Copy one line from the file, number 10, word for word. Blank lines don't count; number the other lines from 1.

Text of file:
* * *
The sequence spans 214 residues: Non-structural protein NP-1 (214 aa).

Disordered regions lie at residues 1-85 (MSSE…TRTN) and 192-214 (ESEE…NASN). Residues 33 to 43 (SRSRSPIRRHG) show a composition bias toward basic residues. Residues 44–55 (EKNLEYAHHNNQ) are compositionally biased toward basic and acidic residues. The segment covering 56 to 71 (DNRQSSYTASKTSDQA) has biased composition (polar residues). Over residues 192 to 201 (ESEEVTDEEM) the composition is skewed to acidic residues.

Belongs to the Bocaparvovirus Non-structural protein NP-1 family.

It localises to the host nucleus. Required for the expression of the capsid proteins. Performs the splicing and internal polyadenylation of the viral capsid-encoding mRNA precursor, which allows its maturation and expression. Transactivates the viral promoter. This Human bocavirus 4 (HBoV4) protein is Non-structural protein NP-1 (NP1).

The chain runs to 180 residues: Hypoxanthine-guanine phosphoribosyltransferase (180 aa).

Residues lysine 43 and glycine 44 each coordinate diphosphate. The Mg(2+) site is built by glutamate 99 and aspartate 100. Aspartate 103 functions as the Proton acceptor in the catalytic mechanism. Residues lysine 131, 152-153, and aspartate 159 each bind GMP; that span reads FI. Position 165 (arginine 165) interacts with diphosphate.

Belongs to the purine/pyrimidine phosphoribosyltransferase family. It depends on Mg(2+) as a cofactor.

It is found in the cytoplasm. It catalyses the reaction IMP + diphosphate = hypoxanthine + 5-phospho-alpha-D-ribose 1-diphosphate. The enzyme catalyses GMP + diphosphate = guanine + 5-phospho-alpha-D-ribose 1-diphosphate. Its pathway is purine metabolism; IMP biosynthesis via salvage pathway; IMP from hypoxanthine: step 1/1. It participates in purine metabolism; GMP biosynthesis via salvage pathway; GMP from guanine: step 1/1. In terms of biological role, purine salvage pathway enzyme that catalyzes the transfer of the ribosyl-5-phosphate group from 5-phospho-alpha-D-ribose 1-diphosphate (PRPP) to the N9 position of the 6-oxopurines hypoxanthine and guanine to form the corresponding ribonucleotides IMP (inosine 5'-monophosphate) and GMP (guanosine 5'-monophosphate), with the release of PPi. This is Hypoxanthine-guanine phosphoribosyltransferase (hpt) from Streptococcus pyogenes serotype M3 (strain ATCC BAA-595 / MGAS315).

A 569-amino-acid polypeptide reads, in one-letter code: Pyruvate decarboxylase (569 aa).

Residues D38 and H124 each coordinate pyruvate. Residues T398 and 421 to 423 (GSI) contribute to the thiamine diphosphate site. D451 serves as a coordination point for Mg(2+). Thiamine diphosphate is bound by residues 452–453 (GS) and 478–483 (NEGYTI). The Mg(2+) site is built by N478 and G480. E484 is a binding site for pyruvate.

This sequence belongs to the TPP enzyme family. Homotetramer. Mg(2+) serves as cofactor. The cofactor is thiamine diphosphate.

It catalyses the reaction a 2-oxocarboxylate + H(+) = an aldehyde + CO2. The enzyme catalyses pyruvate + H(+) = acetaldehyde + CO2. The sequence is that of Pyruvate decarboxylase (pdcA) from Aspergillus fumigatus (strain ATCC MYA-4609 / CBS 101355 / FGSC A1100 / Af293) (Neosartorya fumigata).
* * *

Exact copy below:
Residues D38 and H124 each coordinate pyruvate. Residues T398 and 421 to 423 (GSI) contribute to the thiamine diphosphate site. D451 serves as a coordination point for Mg(2+). Thiamine diphosphate is bound by residues 452–453 (GS) and 478–483 (NEGYTI). The Mg(2+) site is built by N478 and G480. E484 is a binding site for pyruvate.